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Fire Department Cuts Continue to Delay Response Times to Emergencies

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More examples of delayed fire department responses linked to budget cuts are coming to light. One of the most recent incidents involved a 22-year-old South L.A. woman suffering from a cardiac arrest. "Normally, the closest paramedic-staffed engine would have been a half-mile away," explained the LA Times. "However, that engine had been shut down and a unit 1.7 miles away responded instead, arriving four minutes after the alarm was sounded, according to fire officials. An ambulance with two paramedics took eight minutes to get to the scene." She later died at the hospital.

Officials say there is no way to tell how things would have turned out if units arrived earlier, but do emphasize crucial nature of every second in emergencies.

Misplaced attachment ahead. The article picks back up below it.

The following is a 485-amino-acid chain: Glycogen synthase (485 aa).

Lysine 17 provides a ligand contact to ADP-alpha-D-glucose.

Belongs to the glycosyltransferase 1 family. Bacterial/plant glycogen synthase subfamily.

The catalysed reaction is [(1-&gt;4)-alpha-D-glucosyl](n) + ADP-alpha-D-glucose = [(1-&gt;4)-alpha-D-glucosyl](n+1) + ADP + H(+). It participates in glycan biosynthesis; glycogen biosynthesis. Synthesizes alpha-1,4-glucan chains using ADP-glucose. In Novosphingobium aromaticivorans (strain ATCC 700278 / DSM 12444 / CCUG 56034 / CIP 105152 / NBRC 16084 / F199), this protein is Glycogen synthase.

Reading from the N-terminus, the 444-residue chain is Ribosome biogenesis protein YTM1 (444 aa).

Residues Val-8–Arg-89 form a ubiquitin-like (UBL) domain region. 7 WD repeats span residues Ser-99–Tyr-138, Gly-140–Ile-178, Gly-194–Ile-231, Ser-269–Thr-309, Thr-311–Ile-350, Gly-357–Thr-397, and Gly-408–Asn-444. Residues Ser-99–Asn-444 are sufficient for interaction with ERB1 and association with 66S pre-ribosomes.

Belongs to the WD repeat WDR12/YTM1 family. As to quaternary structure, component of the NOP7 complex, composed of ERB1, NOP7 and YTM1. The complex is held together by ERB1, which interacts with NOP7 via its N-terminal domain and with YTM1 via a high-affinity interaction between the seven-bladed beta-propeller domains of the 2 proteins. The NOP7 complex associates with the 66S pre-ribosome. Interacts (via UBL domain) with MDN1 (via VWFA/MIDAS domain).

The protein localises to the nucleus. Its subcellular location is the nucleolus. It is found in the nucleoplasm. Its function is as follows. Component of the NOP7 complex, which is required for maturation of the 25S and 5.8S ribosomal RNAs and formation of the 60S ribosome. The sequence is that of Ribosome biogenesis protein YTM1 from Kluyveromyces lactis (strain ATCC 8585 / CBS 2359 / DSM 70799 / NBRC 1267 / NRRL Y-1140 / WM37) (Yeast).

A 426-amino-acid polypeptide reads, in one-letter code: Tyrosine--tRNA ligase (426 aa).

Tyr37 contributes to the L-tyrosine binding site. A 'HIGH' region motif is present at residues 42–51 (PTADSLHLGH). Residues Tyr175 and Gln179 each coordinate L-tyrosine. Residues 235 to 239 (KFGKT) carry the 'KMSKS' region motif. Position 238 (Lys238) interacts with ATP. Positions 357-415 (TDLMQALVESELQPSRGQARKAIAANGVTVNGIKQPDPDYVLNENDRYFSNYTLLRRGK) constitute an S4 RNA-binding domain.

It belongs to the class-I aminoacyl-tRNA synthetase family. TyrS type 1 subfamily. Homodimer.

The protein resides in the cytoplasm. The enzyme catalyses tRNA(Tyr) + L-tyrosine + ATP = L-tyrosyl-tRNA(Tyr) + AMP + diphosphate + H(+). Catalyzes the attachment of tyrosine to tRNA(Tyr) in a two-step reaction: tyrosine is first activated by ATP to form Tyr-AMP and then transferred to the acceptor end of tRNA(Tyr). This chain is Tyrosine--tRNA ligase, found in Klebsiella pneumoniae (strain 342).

In an August 14th e-mail to the community, Councilman Greig Smith wanted "to take the opportunity to present you with the facts" about rotating cuts to the fire department non-emergency overtime. "Response times will remain under 7 minutes citywide," he assured.

Smith, an LAPD reserve officer with enough experience to know better, shouldn't present facts that cannot be held true. Just a couple weeks after his statement, it took more than 10 minutes for firefighters to respond to a drowning child call. The child died.

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On Sunday, an engine--it should be noted every LAFD member is at minimum EMT trained--arrived in the knick of time, seven minutes after a call for an apparent cardiac arrest, outside one of Smith's field offices at the Chatsworth Train Station. Paramedics arrived 11 minutes after the call. Fortunately, the victim survived.